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Two major developments have made it possible to use examples of ecological radiations as model systems to understand evolution and ecology. First, the integration of quantitative genetics with ecological experiments allows detailed connections to be made between genotype, phenotype and fitness in the field. Second, dramatic advances in molecular genetics have created new possibilities for integrating field and laboratory experiments with detailed genetic sequencing. Combining these approaches allows evolutionary biologists to better study the interplay between genotype, phenotype and fitness to explore a wide range of evolutionary processes. Here, we present the genus Senecio (Asteraceae) as an excellent system to integrate these developments, and to address fundamental questions in ecology and evolution. Senecio is one of the largest and most phenotypically diverse genera of flowering plants, containing species ranging from woody perennials to herbaceous annuals. These Senecio species exhibit many growth habits, life histories and morphologies, and occupy a multitude of environments. Common within the genus are species that have hybridised naturally, undergone polyploidisation, and colonised diverse environments, often through rapid phenotypic divergence and adaptive radiation. These diverse experimental attributes make Senecio an attractive model system in which to address a broad range of questions in evolution and ecology.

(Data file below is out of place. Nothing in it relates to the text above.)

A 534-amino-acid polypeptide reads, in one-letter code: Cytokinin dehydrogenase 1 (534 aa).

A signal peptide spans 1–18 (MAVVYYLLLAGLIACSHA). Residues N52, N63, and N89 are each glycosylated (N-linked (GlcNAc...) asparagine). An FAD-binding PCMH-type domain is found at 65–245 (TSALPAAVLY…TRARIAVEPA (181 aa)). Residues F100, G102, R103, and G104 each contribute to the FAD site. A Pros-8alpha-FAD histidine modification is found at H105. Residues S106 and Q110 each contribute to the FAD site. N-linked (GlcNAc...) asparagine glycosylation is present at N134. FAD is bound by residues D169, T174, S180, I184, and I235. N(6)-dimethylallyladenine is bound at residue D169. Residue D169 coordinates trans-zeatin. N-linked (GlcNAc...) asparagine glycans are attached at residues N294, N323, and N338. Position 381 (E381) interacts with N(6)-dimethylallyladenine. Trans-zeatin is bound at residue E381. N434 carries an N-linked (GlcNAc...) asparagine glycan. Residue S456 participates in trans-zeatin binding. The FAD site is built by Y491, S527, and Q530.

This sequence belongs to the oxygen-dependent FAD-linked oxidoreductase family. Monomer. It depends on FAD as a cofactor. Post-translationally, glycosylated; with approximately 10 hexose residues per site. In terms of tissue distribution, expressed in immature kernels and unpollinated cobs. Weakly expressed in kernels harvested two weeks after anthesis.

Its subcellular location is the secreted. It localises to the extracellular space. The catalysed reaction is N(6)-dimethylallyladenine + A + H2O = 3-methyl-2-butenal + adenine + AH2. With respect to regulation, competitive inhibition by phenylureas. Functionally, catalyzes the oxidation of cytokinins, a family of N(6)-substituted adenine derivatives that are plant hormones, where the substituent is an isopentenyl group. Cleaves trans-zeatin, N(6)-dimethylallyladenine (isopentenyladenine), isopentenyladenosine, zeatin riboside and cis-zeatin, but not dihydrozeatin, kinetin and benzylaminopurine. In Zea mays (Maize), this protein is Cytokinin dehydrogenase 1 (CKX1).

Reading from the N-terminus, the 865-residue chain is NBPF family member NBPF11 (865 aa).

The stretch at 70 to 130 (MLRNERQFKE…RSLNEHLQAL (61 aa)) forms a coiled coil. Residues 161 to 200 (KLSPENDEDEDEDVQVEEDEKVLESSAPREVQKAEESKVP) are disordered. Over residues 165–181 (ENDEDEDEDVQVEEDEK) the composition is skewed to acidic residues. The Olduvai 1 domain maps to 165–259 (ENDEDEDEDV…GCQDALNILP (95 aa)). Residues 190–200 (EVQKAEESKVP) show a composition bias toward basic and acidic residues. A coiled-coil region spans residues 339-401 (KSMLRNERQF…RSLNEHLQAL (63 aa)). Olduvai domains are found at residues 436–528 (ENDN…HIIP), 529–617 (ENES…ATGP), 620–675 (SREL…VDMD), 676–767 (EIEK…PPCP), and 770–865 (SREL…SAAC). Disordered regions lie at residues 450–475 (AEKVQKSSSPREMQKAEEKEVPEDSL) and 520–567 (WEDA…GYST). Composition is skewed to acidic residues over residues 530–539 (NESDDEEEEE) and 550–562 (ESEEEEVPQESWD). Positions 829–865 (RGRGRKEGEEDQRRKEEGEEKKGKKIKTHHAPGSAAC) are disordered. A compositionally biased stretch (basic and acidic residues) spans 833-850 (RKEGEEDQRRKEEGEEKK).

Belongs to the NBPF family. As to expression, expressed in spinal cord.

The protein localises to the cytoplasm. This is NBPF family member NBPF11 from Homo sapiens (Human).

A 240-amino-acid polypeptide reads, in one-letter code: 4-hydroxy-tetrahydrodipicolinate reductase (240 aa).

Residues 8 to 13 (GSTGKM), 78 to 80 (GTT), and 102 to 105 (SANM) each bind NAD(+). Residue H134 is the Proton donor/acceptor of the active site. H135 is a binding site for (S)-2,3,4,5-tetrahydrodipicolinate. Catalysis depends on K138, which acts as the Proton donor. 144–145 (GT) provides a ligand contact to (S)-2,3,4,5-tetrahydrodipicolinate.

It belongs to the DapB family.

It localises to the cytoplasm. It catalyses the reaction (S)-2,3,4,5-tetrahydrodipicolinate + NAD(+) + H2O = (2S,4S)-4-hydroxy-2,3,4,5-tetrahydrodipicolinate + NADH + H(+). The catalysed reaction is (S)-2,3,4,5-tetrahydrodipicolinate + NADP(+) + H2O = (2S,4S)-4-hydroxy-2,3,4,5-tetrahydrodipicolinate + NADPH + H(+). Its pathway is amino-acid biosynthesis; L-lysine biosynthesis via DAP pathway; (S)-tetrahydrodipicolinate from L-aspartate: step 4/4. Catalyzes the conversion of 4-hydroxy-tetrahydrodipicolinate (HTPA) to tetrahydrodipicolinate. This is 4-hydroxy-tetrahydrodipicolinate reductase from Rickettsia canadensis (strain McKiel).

Original publication

DOI

10.1111/nph.16434

Type

Journal article

Journal

New Phytol

Publication Date

17/01/2020

Keywords

Senecio , Asteraceae, adaptive radiation, genomics, hybrid speciation, model system, quantitative genetics, self-incompatibility